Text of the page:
In more modern helmets, the plastic liner attaches—and snaps off—the EPS and fits directly on your head for a more comfortable fit. Look for a helmet that has a MIPS liner. MIPS stands for Multi-directional Impact Protection System. The MIPS design helps diminish the turning forces that can result from the impact of a crash. Never remove the MIPS liner.
Don’t forget to check the EPS
If your pads come out, remove them so you can look at the foam liner to detect cracks or irregularities in thickness. If a section of the helmet seems too thin, check it against an identical spot on the other side, or compare it with a similar helmet. If the thickness is uneven, replace the helmet.
Check the straps for comfort and fit
Try the helmet on and make sure it isn’t loose when you move your head. You want a helmet with straps that are comfortable under your chin and adjustable on the sides. Make sure the buckle has strong construction so it doesn’t break when you snap it together.
Look at the ratchet system
Make sure the dial in the back turns easily and allows you to adjust the fit of the helmet. Turning the dial also allows for more stability and comfort. If you turn the ratchet and the helmet still feels loose, don’t use the helmet. For the best fit, adjust the dial before you buckle your chin strap.
If the helmet isn’t certified, don’t buy it
Make sure there’s a certification sticker, such as one from ANSI, Snell or ASTM. This sticker lets you know that the helmet has held up against strict safety tests. The Consumer Product Safety Commission has the most basic standard, which US law requires.
After you get your new helmet, protect it
Don’t just throw it in the trunk of your car or on the floor at home. Don’t leave it someplace where it can get bumped, kicked, or jostled. Avoid excessive heat; store the helmet in a cool and dry place. Keep the helmet in a cloth or padded bag, or a helmet case for extra protection.
Clean your helmet regularly and properly
You don’t need anything more than mild dish soap, water, and a sponge or soft cloth. Some household cleaners are petroleum-based and can damage the shell and diminish its protective qualities. Make sure the helmet is completely dry before you store it. Also, please don’t put your helmet in the dishwasher or decorate it with paint!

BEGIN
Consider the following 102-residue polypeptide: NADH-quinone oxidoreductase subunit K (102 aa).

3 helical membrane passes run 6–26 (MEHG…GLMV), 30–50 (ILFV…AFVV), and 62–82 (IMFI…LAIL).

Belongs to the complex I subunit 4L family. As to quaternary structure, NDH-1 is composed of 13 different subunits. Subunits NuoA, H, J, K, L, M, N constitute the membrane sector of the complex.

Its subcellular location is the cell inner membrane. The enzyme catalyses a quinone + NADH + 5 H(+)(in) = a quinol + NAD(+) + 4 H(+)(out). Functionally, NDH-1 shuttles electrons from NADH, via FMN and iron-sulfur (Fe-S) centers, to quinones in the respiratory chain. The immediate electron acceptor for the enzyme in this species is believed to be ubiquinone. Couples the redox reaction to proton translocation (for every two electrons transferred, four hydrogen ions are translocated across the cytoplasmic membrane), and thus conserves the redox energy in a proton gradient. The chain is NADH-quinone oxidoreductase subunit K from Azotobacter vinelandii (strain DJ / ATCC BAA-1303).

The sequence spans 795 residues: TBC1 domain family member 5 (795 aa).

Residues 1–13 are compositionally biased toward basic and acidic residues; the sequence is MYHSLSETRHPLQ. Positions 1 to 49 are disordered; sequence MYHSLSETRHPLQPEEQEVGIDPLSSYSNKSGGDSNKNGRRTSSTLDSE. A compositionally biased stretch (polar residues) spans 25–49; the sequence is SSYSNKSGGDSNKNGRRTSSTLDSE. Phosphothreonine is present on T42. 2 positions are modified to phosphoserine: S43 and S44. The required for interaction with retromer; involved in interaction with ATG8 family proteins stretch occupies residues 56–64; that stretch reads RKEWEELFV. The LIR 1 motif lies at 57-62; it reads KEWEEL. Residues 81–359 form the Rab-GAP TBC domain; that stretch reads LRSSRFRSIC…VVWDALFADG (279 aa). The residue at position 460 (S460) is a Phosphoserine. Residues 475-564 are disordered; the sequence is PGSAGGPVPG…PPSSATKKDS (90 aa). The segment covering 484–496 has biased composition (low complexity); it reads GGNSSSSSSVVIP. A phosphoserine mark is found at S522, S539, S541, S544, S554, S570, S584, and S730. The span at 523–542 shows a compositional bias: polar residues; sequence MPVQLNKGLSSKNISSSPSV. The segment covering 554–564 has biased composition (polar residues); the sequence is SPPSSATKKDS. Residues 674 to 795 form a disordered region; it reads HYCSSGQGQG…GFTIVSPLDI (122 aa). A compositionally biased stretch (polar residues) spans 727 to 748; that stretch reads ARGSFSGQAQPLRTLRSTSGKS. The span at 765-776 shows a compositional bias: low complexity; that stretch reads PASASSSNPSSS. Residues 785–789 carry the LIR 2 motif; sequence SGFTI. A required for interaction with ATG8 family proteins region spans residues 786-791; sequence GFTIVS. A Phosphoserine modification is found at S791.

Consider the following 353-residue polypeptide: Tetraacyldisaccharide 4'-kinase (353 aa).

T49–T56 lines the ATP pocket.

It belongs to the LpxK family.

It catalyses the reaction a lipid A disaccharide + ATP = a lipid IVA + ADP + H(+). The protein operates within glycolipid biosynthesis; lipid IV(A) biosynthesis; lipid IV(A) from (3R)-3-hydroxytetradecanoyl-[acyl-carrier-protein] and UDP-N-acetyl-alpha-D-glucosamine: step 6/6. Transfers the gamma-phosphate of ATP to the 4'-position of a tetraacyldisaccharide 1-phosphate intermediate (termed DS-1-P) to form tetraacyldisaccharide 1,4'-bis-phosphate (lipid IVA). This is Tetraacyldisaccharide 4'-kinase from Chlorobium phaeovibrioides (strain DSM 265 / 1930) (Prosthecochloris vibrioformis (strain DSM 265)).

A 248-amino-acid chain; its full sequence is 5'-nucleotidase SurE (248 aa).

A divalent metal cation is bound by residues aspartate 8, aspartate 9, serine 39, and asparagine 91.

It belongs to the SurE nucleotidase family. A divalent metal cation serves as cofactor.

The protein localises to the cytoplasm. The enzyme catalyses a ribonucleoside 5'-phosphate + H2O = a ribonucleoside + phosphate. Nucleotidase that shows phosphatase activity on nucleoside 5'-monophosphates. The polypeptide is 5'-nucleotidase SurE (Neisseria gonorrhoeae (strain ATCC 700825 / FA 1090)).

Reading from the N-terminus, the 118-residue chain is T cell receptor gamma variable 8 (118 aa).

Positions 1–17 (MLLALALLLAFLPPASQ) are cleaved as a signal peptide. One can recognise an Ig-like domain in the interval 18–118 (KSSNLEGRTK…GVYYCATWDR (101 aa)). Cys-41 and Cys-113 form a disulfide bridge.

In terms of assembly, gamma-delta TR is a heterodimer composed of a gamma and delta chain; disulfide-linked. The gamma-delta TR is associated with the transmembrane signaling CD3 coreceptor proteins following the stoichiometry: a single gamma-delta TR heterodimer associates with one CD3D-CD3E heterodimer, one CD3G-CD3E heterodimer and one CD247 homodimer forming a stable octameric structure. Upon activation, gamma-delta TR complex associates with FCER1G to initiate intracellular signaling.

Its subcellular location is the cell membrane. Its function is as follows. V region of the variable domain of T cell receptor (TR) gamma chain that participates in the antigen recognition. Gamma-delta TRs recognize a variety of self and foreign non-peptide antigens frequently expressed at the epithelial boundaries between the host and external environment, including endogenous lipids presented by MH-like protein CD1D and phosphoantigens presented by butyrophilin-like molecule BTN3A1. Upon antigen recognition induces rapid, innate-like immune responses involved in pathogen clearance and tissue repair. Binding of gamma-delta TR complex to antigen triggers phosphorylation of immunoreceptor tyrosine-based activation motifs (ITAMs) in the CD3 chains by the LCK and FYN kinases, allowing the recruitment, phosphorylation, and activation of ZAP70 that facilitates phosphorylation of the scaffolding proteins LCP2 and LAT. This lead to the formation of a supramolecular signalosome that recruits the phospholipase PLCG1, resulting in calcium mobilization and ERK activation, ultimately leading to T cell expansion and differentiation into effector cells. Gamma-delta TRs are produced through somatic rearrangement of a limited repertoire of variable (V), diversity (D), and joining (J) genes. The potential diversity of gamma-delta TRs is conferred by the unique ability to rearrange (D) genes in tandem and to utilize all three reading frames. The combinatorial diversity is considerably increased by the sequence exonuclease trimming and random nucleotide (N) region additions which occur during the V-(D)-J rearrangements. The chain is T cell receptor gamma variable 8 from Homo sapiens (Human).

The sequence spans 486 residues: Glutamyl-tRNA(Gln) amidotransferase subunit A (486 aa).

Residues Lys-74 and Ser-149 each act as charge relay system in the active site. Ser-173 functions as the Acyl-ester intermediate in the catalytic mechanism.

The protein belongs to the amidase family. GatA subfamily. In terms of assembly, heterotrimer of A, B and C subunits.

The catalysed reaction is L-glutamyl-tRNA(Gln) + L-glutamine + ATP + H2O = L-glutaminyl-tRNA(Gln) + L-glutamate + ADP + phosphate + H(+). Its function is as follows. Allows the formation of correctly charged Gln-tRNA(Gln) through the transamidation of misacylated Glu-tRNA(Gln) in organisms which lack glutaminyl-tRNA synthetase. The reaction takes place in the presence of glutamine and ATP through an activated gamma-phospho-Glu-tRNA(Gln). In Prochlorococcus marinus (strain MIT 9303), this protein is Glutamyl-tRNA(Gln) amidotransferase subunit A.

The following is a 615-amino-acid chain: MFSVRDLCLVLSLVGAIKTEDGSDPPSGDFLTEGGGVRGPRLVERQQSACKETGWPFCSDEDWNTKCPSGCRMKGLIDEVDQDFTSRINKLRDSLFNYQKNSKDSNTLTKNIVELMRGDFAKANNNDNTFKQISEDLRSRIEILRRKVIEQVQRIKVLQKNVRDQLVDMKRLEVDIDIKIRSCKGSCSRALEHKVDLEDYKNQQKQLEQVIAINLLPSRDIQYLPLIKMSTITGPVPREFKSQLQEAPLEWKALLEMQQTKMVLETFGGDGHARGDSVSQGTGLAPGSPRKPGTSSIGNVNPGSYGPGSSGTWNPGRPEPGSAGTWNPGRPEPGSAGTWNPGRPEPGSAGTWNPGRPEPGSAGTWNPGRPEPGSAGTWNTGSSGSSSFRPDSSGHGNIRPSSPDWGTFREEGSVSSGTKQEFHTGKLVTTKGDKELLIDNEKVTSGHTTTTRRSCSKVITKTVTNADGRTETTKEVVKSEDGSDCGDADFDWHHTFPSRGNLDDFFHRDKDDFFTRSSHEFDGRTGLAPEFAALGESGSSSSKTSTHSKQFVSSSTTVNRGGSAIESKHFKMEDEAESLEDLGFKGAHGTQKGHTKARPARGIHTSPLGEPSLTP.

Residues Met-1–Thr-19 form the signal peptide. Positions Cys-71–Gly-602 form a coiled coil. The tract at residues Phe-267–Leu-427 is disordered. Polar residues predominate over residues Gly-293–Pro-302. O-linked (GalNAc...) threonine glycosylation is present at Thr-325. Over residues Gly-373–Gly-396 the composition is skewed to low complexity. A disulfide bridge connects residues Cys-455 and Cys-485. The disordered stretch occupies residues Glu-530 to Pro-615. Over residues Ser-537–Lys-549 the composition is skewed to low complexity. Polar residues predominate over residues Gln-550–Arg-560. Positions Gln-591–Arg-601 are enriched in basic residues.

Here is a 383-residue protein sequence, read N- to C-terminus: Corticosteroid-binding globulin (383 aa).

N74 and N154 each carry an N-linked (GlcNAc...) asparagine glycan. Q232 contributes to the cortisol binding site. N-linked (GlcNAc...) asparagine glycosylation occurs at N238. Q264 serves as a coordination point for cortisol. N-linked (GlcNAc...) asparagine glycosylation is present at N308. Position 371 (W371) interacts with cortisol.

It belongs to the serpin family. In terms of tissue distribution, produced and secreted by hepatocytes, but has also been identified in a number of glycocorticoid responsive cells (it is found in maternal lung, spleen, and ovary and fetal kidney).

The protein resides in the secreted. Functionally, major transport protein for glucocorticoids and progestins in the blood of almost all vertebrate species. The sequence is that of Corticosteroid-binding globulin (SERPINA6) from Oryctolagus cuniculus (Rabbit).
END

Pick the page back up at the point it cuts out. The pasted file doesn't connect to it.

Be careful with insect repellents
Spray yourself before you put on the helmet because many repellents contain DEET, which can harm the plastic exterior’s appearance. Repellents can leave a sticky residue and even dissolve the plastic. If you do get DEET on your helmet, wash it off as soon as possible.
Retire your road bike helmet properly
No matter how well you take care of it, you’ll eventually have to replace your helmet. When you do throw it out, cut off the straps so no one tries to sell or use it. If you take the helmet apart, you might be able to recycle some of the components.
What does it mean when a helmet is certified?
Only buy a road bike helmet that has a certification from the American Society for Testing and Materials (ASTM), the Snell Memorial Foundation, or the Consumer Product Safety Commission. This certification verifies that the helmet has passed a set of stringent safety tests.
Is my helmet still okay if the EPS hasn’t worn out?
The foam on the inside of the helmet is pretty durable and doesn’t typically wear out. However, it won’t do you any good if other parts of the helmet are compromised. Durable foam won’t protect you in a crash if your external shell is cracked or damaged.
Will excessive sweat harm my helmet?
Not at all. Certification standards prevent manufacturers from making helmets that degrade from sweat and saltwater. If you’re worried about your helmet looking grungy, however, you should clean it regularly.
Is wearing a helmet always necessary?
Helmets sometimes can seem like a hassle, especially if you have a hairstyle you don’t want to mess up. However, a helmet can save your life. The Insurance Institute for Highway Safety reported that 67 percent of cyclists who died in an accident didn’t have a helmet on.
Related Article: How Long Should A Beginner Cyclist Ride
How to know if I’m wearing the helmet correctly?
You don’t want the helmet tilted too far forward or back. For the proper fit, measure one finger’s width between the top of your eyebrows and the bottom of the helmet brow. Also, don’t let the helmet tilt to one side or the other; it needs to sit level from ear to ear.